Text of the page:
Paul Castellano: Wikis


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Constantino Castellano

Paul Castellano on March 30, 1984.
Born June 26, 1915(1915-06-26)
Brooklyn, New York, U.S.
Died December 16, 1985 (aged 70)
Manhattan, New York, U.S.
Cause of death Ballistic trauma
Resting place Moravian Cemetery, Staten Island
Other names Paul Castellano, "The Howard Hughes of the Mob", "Big Paul", PC, "The Pope", "The Chicken Man"
Occupation Crime boss, wholesale meat merchant, New York City construction tycoon
Known for Head of the Gambino crime family
Religious beliefs Roman Catholic
Spouse(s) Nino Manno
Children Peter, Philip, Joseph, Constance

Constantino Paul "Big Paul" Castellano (June 26, 1915 – December 16, 1985), also known as "The Howard Hughes of the Mob" and "Big Pauly" (or "PC" to his family), was a Mafia boss in New York City. He succeeded Carlo Gambino as head of the Gambino crime family, then one of New York's largest Mafia families. In early 1985, he was one of many Mafia bosses arrested on charges of racketeering, which was to result in the Mafia Commission Trial; in December of that year, while out on bail, Castellano and his bodyguard were shot to death outside Sparks Steak House in Manhattan on the orders of John Gotti.


Early life

He was born in Brooklyn in 1915, to Giuseppe Castellano and Concetta (née Casatu). Paul's father was a butcher by trade, and was also an early member of the Mangano crime family, forerunner of the Gambino family. Paul Castellano was the first cousin to Maj. General Vito Castellano[1] who occupied key capitol positions in Albany, such as, the former commander of the New York National Guard and Governor Mario Cuomo's former chief of staff.[2]

He logged his first arrest in 1934. The 19-year-old Castellano refused to identify his two accomplices to the police and served a three-month prison sentence. By refusing to cooperate with authorities, Castellano enhanced his reputation for mob loyalty. Castellano often signed his name as "C. Paul Castellano" because he hated his first name, Constantino. Eventually he became known as Paul. Castellano was a big man standing at 6'2" and weighing 270 pounds with this stature many other mob guys steered out of his way. Castellano became a member of the Mangano family sometime in the 1940s, and was named a capo under Vince Mangano's successor, Albert Anastasia. In 1957, after Carlo Gambino became boss, Castellano attended the Apalachin Conference.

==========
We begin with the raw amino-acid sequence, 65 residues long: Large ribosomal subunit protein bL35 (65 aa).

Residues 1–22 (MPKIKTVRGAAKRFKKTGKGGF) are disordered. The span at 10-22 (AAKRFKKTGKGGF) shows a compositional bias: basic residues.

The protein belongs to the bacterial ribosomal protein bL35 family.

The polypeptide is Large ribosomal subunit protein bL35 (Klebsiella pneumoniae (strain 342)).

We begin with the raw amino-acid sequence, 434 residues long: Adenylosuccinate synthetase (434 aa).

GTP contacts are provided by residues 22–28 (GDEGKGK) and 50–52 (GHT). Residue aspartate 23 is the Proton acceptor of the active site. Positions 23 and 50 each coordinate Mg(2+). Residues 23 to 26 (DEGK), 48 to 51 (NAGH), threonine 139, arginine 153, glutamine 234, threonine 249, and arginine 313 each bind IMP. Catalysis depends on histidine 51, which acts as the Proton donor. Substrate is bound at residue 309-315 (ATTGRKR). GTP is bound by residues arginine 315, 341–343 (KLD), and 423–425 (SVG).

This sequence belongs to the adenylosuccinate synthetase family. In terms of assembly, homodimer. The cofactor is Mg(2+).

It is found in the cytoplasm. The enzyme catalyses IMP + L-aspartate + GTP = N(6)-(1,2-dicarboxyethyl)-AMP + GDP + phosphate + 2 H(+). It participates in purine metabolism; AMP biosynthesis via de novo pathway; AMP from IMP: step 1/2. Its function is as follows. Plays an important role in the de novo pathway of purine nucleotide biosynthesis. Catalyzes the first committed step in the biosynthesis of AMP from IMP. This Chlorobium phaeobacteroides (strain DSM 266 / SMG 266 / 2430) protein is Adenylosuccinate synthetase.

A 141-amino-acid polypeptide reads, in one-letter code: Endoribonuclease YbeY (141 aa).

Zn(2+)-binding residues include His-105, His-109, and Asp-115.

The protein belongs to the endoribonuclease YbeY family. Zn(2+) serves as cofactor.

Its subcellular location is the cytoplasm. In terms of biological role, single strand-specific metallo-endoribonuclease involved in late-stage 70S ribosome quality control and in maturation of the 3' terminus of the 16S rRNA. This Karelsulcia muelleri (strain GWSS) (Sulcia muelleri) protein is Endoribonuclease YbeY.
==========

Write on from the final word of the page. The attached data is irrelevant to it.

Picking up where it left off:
With his butcher's background, Castellano launched a successful wholesale poultry distribution business that at its height, supplied 300 butchers in the city. His customers included two of the largest supermarket chains in New York City, Key Food and Waldbaum's.

In 1975 Castellano ordered the murder of his daughter's boyfriend, Vito Borelli, after hearing that Borelli had said Castellano resembled Frank Perdue, the owner and commercial spokesman for a poultry company. Castellano considered this an insult due to Perdue's balding and elderly appearance and his comic awkward mannerisms. Ironically, Perdue would later call on Castellano for assistance with union issues at one of his processing plants, a decision Perdue later said that he regretted. Castellano allegedly murdered his son-in-law, Frank Amato, the husband of his daughter Connie, for abusing her. In 1980 Amato disappeared and was never seen again. The executioner, according to FBI documents, was Gambino soldier Roy DeMeo, who cut up Amato’s body and disposed of the remains at sea.

Rise in the Gambino family

In 1975, Castellano became acting boss for the aging Gambino and in 1976, after Gambino's death, assumed the title of official boss. The front runner to replace Gambino had been underboss, Aniello "Neil" Dellacroce. However, before his death, Gambino allegedly designated Castellano as his successor. Gambino had married Castellano's sister and strongly believed in family ties. Although disappointed, Dellacroce decided to support Castellano's elevation, and Castellano retained him as underboss.